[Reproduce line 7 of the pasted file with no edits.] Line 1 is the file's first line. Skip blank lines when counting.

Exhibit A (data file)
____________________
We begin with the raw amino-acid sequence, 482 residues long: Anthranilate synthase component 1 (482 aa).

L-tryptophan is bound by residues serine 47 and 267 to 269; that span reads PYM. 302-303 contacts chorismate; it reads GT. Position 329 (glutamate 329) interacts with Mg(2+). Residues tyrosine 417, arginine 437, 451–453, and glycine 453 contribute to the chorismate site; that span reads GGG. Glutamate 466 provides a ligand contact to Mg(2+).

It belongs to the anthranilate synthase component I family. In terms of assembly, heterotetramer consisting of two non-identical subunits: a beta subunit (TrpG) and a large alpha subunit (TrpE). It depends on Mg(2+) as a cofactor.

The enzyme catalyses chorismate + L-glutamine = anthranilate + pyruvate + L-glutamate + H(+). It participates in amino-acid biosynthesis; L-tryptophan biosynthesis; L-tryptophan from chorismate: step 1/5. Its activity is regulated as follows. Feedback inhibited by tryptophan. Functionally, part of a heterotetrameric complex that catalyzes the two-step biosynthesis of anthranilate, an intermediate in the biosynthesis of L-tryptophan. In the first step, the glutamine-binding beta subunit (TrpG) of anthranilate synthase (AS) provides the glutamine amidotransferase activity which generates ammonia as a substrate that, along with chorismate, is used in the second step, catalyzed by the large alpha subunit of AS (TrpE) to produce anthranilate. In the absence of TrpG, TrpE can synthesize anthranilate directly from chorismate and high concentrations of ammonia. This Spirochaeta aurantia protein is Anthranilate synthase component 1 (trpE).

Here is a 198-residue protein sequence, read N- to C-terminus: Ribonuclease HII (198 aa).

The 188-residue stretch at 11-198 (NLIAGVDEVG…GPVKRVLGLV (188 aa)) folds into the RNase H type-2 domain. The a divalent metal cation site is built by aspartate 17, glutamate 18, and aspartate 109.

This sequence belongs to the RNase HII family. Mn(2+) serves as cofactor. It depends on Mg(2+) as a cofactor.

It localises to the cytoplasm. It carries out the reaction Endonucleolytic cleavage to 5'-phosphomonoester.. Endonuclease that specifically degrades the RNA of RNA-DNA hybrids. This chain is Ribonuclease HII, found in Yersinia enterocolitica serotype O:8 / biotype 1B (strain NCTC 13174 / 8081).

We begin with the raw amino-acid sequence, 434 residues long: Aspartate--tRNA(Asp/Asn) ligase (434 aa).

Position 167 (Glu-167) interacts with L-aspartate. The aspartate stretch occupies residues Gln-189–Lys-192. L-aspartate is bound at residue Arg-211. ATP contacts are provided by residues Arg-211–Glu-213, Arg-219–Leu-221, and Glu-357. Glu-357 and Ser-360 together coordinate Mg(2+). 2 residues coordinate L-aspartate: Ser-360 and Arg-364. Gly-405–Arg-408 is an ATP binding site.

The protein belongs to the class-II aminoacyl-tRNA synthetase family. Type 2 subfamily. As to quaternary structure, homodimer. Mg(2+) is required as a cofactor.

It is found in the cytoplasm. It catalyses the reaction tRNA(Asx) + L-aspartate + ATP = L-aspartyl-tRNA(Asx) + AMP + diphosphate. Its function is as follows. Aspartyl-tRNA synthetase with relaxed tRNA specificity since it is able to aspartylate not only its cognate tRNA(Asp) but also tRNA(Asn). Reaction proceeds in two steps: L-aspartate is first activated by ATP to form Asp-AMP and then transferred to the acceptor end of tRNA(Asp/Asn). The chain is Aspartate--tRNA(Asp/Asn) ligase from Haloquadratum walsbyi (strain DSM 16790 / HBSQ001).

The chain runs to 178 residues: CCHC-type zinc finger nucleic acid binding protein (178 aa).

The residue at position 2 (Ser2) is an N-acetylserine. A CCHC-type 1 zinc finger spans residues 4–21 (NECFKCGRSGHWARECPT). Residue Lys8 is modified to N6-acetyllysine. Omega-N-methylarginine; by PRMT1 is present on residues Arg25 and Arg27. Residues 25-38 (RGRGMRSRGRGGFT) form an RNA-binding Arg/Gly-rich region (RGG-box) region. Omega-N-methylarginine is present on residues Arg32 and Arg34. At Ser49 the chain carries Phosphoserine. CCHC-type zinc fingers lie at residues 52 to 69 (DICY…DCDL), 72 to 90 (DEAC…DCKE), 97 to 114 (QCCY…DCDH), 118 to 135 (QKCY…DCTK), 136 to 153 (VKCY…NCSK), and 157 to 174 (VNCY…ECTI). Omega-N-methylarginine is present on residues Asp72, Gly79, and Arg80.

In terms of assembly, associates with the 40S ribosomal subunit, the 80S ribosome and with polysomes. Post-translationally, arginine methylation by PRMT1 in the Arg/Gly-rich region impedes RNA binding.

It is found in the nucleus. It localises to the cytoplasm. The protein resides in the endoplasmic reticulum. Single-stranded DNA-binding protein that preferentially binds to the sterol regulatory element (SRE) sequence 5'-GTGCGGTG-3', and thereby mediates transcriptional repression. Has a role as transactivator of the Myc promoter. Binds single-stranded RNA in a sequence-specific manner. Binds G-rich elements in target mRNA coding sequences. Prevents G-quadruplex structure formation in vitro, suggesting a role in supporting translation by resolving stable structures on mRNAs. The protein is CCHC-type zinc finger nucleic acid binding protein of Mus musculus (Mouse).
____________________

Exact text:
This sequence belongs to the RNase HII family. Mn(2+) serves as cofactor. It depends on Mg(2+) as a cofactor.